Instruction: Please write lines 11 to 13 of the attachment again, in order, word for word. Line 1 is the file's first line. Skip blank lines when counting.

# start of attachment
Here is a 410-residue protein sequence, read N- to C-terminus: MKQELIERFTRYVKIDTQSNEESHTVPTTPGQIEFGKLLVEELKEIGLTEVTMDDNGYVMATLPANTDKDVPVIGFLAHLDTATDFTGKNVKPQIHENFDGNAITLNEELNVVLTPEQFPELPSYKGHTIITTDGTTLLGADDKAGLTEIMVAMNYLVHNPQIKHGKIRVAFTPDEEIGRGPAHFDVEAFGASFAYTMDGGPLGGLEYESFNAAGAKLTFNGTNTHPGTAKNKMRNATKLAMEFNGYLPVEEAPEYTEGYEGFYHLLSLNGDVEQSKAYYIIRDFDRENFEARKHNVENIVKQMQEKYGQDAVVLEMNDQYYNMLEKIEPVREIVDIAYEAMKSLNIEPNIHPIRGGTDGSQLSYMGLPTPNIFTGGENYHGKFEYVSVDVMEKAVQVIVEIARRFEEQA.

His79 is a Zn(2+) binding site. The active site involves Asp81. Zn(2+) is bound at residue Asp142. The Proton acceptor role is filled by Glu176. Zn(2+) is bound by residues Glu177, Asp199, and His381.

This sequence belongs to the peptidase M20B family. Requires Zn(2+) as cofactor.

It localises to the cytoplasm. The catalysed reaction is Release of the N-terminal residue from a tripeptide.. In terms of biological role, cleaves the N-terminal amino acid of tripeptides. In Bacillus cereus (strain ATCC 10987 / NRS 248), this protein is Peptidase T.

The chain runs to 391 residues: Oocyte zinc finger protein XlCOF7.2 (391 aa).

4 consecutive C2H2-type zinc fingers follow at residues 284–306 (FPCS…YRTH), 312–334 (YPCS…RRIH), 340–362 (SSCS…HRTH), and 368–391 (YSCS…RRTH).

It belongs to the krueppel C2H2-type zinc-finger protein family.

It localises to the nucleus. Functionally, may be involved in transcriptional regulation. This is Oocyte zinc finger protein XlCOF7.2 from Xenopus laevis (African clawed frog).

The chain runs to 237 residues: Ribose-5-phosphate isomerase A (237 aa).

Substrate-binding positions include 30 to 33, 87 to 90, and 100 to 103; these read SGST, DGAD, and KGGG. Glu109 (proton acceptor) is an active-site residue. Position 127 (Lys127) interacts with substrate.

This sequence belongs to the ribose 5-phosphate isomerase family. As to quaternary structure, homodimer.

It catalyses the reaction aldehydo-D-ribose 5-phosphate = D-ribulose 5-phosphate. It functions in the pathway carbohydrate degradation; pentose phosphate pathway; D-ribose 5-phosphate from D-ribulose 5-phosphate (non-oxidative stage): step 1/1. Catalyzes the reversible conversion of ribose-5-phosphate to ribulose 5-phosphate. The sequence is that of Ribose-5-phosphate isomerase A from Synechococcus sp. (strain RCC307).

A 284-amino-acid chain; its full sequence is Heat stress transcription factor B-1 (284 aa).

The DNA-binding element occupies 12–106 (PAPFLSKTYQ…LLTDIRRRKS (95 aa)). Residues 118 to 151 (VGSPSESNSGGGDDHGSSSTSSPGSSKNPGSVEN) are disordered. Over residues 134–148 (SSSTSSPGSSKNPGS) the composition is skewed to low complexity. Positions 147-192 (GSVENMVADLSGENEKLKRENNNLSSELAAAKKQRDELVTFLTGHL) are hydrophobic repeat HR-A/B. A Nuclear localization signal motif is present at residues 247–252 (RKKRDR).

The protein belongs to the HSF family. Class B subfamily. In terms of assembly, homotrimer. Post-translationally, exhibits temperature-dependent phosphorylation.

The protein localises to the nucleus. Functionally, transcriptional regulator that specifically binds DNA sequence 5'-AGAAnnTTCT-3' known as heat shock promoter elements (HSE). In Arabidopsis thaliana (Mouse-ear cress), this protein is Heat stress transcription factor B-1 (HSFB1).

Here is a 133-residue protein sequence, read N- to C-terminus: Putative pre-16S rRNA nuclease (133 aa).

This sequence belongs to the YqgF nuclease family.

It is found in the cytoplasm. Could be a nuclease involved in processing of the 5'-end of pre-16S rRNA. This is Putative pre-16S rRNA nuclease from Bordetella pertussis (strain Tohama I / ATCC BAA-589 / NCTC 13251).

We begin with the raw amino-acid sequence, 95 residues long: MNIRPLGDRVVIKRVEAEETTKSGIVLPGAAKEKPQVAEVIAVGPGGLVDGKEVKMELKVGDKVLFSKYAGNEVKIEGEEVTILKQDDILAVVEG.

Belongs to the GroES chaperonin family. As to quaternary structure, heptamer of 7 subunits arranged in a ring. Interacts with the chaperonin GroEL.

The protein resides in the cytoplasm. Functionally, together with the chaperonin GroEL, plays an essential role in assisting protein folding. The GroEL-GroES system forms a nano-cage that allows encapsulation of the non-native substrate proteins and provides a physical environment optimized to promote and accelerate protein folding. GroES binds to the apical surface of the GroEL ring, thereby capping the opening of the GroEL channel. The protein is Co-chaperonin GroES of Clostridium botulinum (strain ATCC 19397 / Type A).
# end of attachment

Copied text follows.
This sequence belongs to the ribose 5-phosphate isomerase family. As to quaternary structure, homodimer.

It catalyses the reaction aldehydo-D-ribose 5-phosphate = D-ribulose 5-phosphate. It functions in the pathway carbohydrate degradation; pentose phosphate pathway; D-ribose 5-phosphate from D-ribulose 5-phosphate (non-oxidative stage): step 1/1. Catalyzes the reversible conversion of ribose-5-phosphate to ribulose 5-phosphate. The sequence is that of Ribose-5-phosphate isomerase A from Synechococcus sp. (strain RCC307).

A 284-amino-acid chain; its full sequence is Heat stress transcription factor B-1 (284 aa).